The fifth is that despite all official pretences, petroleum products have never been sold at a uniform price across the country. The official price is only respected by marketers around the Abuja and Lagos environs. Marketers in other parts of Nigerian have exercised liberty to sell above the official price with little or no sanctions. They usually claim that they buy at inflated costs at the depots making it impossible for them to sell at the controlled price without incurring loss. Thus, arguments about maintaining a low price never benefitted the population outside the Lagos Abuja axis. Usually, no voice is raised and no public institution or place is occupied if Lagos and Abuja get their fuel at the controlled price. Thus, arguments about the increase in the cost of living arising from increased transport and energy costs have some merits but may not necessarily be true, since beyond the two privileged cities, the cost of transport and energy has been already adjusted. Admitted, there is hardship in the land.
The sixth is the fact that Nigeria is a poor country but due to the profligacy of its leadership, Nigerians unfortunately think that the country is rich. This breeds a sense of entitlement and the right to participate in an already baked imaginary national cake. Even in these lean times and declining public revenues, that sense of entitlement still pervades the land. Allied to this is the fact that increased corruption that has bedevilled the oil subsidy sub-sector, especially in the last administration. Even the SURE-P that was supposed to provide palliatives to Nigerians after the 2012 crisis was also mired in corruption. Nigeria is a dysfunctional society where poverty is endemic and social safety nets are lacking. Education is not linked with industry and provides no clues about innovation and opportunities to escape from poverty.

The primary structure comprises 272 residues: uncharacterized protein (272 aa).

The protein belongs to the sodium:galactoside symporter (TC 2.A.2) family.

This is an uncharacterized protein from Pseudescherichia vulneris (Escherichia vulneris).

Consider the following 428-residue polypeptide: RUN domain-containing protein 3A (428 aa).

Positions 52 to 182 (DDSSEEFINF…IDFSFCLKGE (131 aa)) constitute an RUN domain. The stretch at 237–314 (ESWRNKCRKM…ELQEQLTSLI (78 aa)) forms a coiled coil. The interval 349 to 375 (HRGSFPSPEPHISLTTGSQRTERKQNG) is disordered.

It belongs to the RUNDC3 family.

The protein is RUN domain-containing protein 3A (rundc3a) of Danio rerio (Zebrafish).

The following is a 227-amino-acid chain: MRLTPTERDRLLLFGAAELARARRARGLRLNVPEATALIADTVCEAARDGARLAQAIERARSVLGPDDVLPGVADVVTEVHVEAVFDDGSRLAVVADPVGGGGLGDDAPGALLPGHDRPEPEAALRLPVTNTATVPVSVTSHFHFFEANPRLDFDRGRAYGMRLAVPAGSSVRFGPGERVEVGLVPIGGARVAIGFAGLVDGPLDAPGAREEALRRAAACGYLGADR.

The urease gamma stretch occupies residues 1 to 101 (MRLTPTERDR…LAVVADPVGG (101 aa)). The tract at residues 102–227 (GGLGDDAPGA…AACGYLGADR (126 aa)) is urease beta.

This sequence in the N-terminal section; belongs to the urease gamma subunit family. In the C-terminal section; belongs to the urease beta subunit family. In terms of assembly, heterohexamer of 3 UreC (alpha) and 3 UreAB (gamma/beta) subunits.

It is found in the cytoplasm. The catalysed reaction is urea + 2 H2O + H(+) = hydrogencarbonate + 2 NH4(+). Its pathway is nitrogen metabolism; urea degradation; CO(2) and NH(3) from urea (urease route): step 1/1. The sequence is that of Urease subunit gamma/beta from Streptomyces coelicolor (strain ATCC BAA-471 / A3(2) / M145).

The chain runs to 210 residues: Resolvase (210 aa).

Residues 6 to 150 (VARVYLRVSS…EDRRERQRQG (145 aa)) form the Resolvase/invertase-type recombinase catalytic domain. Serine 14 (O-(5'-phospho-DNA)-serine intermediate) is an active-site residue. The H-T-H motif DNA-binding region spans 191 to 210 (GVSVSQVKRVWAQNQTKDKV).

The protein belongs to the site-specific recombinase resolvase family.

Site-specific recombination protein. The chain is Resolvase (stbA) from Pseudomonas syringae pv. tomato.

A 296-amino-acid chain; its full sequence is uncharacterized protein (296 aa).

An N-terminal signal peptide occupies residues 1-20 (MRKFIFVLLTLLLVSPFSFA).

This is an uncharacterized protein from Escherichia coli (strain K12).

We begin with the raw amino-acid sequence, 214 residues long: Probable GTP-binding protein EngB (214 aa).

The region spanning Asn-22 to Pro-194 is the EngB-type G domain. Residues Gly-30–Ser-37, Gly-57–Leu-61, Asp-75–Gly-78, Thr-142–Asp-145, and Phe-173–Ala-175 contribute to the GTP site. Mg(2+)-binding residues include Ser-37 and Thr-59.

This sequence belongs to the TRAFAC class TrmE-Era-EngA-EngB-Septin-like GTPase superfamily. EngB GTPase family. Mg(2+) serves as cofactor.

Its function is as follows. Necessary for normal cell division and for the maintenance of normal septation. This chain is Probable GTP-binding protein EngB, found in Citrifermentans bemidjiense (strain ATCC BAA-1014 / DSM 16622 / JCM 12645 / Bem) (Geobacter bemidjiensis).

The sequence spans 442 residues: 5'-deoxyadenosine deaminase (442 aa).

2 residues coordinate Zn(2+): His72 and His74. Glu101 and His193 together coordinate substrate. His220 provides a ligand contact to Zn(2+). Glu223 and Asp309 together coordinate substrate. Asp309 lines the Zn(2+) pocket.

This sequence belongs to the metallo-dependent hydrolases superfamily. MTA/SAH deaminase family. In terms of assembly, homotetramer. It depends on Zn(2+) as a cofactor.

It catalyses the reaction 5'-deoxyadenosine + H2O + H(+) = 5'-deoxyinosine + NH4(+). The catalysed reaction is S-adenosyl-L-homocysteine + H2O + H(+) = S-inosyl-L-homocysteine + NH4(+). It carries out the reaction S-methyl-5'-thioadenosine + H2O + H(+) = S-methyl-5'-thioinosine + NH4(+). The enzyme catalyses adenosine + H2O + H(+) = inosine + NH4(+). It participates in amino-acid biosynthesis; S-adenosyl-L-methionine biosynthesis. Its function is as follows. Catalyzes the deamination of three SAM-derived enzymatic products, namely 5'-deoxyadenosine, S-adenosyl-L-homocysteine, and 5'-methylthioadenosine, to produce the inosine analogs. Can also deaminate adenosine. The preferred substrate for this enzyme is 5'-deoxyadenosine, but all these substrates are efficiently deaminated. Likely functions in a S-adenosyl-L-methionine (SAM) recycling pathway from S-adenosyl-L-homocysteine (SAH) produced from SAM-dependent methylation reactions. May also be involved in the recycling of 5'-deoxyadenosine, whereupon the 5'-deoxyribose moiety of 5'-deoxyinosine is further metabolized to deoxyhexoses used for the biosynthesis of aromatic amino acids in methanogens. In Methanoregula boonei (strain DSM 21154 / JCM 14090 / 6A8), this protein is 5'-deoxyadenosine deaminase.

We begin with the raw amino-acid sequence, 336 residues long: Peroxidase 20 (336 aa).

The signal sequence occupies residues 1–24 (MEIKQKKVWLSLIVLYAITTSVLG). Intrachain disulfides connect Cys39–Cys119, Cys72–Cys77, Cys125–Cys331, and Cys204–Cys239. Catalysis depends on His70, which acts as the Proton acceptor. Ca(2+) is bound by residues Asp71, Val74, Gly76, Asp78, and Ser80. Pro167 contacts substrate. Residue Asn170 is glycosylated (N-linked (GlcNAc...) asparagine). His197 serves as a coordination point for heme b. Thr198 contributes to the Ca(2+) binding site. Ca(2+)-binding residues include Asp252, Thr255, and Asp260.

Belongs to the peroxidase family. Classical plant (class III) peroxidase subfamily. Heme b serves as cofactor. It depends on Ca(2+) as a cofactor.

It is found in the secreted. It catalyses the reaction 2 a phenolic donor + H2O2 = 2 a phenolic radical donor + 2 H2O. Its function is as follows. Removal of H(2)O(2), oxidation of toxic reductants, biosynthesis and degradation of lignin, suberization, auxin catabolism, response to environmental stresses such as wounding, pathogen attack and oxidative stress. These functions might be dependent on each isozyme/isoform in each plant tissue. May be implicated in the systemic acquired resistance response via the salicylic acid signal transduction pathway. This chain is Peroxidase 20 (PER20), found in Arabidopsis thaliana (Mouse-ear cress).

However, the approach adopted by the Federal Government in increasing the pump price leaves much to be desired. There were no consultations and no opportunities to engage alternative viewpoints; just a unilateral announcement which has elicited an expected response. Labour and its civil society allies will embark on an indefinite strike. How will the government respond to this crisis? How will it seek to cushion the impact of the increase and the fallout of other economic policies? Even the government of Goodluck Jonathan organised a televised debate involving key stakeholders in government, labour and organised private sector before effecting an increase.
We need an elite consensus for development which is beyond partisan politics, a pathway of sacrifice, leading from the front and by examples. The leadership cannot in good conscience be appealing for sacrifice, patience, calm and restraint from Nigerians whilst its leaders indulge in ostentatious consumption and exhibit prodigality in their lifestyles. Mr. President, the federal executive council and members of the National Assembly; stand up to be counted.